Sunday, August 11, 2013
The Strange Case of Dr Jekyll and Mr Hyde
Posted by JaneGS
I've long been a fan of Robert Louis Stevenson's novels and poems, and have long wanted to read his horror story The Strange Case of Dr Jekyll and Mr Hyde, published in 1886. I picked up an audio version at the library, and was surprised it was only 2 discs and 2.5 hours long. So much shorter than I expected that I doubled-checked that it was, in fact, an unabridged version.
While it was a short book, a novella really, I found it plenty long actually. The first part dragged a bit. It is a framed story, in which Dr Jekyll's lawyer and friend tells of his suspicions regarding his friend's protege, a Mr. Hyde, who is Dr Jekyll's sole beneficiary in his will and who strikes everyone who encounters him as evil incarnate.
I found the dancing around in this first half of the book to be tedious--I was eager to get to who Jekyll and Hyde were and found the lawyer's musings to be a trifle dull and a bit coy. However, once I got to the part where the lawyer read the letter Jekyll left to be read should something happen to him, the story got much more interesting.
While listening to Jekyll's story of his descent into hell, I couldn't help but think of both Oscar Wilde's The Picture of Dorian Gray and Mary Shelley's Frankenstein. The former was published 4 years after Jekyll and Hyde in 1890, and the latter was published near the beginning of the 19th century, in 1818.
Jekyll/Hyde explores the idea of a person having two natures--one good and one evil (or the ego and the id, in Freudian terms). Jekyll, the doctor, experiments with drugs that enable the evil nature within him to come to the forefront of his personality, and when this happens his body undergoes a physical transformation as well. What this means is that when Jekyll takes the drug, he becomes Mr Hyde is personality as well as physical appearance. This means Jekyll can enjoy doing evil things because no ones knows that Jekyll has become Hyde. By taking the drug, he can put on a mask and let loose the dogs of war with no consequences to his reputation. His conscience, however, still functions, and as Hyde's devilry increases, Jekyll feels remorse and responsibility.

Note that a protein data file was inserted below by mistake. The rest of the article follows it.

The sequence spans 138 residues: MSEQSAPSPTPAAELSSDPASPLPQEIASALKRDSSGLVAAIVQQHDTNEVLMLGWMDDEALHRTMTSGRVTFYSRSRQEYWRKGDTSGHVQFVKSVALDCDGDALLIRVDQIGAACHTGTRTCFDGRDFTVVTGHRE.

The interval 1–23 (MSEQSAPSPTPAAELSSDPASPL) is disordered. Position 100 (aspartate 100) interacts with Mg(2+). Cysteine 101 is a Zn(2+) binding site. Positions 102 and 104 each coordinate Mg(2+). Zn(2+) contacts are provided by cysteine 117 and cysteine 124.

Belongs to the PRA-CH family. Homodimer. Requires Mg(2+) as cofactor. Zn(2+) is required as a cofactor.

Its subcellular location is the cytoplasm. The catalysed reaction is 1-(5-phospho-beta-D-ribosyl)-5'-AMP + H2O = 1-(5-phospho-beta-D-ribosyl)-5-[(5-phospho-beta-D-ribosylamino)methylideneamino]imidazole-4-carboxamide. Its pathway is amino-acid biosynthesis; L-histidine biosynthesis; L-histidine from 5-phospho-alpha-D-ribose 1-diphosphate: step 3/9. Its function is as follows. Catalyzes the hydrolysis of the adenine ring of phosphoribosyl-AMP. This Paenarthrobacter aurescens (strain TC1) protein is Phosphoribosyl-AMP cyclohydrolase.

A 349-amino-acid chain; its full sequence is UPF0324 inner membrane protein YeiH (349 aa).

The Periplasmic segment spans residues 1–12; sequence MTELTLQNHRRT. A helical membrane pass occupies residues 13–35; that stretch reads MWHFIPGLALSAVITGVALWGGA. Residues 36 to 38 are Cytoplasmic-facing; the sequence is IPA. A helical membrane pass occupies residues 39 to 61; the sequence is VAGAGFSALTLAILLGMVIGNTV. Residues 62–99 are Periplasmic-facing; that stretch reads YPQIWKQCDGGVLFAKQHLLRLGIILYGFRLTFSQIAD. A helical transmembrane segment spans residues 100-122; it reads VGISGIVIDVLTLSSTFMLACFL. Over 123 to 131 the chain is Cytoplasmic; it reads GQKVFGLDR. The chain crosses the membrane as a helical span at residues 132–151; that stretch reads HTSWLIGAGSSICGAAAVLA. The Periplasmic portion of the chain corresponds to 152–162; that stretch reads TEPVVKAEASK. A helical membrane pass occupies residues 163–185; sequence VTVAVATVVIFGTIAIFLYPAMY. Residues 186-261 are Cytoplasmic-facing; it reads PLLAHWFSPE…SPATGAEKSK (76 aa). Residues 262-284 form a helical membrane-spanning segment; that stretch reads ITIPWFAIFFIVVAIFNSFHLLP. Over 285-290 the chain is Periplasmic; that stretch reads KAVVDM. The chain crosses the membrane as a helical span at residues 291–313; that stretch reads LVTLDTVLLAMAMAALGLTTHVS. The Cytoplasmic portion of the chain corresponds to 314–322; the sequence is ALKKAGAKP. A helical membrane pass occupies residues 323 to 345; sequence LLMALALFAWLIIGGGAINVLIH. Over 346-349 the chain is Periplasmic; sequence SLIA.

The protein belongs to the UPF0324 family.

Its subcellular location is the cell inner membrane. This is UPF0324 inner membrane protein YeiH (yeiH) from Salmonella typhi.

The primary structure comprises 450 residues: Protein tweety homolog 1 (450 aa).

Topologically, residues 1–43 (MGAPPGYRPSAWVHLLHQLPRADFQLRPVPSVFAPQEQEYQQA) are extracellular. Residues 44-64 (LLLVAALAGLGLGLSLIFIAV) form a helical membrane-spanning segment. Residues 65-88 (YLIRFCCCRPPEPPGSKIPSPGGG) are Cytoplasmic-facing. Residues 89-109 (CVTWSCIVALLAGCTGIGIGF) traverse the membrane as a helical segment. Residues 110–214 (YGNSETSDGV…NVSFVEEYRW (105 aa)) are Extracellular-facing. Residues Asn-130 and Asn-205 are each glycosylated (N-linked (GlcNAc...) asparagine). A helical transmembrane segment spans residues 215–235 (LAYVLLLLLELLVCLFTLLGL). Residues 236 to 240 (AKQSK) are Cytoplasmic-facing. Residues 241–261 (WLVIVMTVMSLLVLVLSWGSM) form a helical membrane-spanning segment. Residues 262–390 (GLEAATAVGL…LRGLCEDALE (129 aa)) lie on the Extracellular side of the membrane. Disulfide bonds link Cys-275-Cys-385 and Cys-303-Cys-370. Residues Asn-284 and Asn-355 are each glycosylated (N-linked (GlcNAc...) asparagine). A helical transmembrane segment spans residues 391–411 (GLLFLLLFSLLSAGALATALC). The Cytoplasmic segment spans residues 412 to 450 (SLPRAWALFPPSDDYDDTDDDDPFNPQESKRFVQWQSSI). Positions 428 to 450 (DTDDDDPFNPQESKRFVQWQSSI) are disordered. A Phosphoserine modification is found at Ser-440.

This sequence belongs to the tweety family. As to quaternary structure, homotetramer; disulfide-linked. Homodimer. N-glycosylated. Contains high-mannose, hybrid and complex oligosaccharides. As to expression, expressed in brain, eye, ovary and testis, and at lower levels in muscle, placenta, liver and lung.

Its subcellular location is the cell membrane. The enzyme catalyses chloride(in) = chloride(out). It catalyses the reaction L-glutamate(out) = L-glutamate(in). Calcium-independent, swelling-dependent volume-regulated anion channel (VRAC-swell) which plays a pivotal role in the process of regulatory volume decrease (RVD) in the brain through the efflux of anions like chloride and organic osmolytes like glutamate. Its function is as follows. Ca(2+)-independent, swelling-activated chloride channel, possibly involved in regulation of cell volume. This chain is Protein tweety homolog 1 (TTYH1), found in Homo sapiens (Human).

In a similar manner, Dorian Gray's beauty hides his true evil nature, which the portrait accurately reflects. Jekyll becomes Hyde when he lets his evil nature reign; Dorian's body masks his evil nature, which no one can see unless they view his portrait.
With regards to Frankenstein, both Dr Frankenstein and Dr Jekyll are talented scientists whose major character flaw is unbridled ambition, and their pursuit of glory leads to their downfall. Not only that, but their downfalls are very similar. The monster gets out of hand, assumes control of the situation, and will not be bridled.
I think it's so interesting the Frankenstein and Jekyll/Hyde and Dorian Gray bookend the 19th century--Mary Shelley really did anticipate many of the themes that increasing industrialization and scientific reliance that writers and other artists explored 80 years later.